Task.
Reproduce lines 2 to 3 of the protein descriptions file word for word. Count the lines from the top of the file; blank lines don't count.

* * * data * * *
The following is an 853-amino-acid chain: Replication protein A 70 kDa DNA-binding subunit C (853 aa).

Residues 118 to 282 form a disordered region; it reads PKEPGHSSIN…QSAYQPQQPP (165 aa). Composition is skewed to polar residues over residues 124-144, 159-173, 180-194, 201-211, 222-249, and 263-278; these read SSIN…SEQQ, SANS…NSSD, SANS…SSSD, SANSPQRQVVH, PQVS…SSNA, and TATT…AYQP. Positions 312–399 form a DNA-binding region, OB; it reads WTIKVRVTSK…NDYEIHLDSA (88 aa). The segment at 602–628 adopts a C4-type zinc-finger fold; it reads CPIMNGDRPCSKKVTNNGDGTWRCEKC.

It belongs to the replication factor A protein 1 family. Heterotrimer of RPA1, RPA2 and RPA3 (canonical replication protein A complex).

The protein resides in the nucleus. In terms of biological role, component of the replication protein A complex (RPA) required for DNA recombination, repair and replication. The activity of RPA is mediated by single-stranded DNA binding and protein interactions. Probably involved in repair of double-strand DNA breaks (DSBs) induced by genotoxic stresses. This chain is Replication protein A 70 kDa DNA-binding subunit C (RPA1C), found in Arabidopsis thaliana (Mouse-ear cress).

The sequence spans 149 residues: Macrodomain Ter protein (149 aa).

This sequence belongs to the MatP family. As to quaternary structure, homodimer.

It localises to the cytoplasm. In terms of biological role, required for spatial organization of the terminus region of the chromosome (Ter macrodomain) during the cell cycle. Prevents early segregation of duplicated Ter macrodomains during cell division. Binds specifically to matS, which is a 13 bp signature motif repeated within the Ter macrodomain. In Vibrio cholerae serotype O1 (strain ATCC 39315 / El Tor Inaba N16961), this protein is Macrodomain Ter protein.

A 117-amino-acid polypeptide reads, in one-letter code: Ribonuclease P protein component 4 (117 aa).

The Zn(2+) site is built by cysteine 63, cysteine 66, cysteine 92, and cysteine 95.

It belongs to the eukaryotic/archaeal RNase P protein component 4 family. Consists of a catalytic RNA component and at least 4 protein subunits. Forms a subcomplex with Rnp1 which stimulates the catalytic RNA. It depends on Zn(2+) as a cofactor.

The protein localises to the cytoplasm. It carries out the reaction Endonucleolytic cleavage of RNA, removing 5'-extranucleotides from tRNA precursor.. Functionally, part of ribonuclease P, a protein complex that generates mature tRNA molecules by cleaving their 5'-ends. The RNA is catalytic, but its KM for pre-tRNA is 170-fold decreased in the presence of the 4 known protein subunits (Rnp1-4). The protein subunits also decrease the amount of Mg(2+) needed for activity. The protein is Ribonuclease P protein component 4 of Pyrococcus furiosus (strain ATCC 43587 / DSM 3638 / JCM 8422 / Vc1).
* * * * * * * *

Residues 118 to 282 form a disordered region; it reads PKEPGHSSIN…QSAYQPQQPP (165 aa). Composition is skewed to polar residues over residues 124-144, 159-173, 180-194, 201-211, 222-249, and 263-278; these read SSIN…SEQQ, SANS…NSSD, SANS…SSSD, SANSPQRQVVH, PQVS…SSNA, and TATT…AYQP. Positions 312–399 form a DNA-binding region, OB; it reads WTIKVRVTSK…NDYEIHLDSA (88 aa). The segment at 602–628 adopts a C4-type zinc-finger fold; it reads CPIMNGDRPCSKKVTNNGDGTWRCEKC.

It belongs to the replication factor A protein 1 family. Heterotrimer of RPA1, RPA2 and RPA3 (canonical replication protein A complex).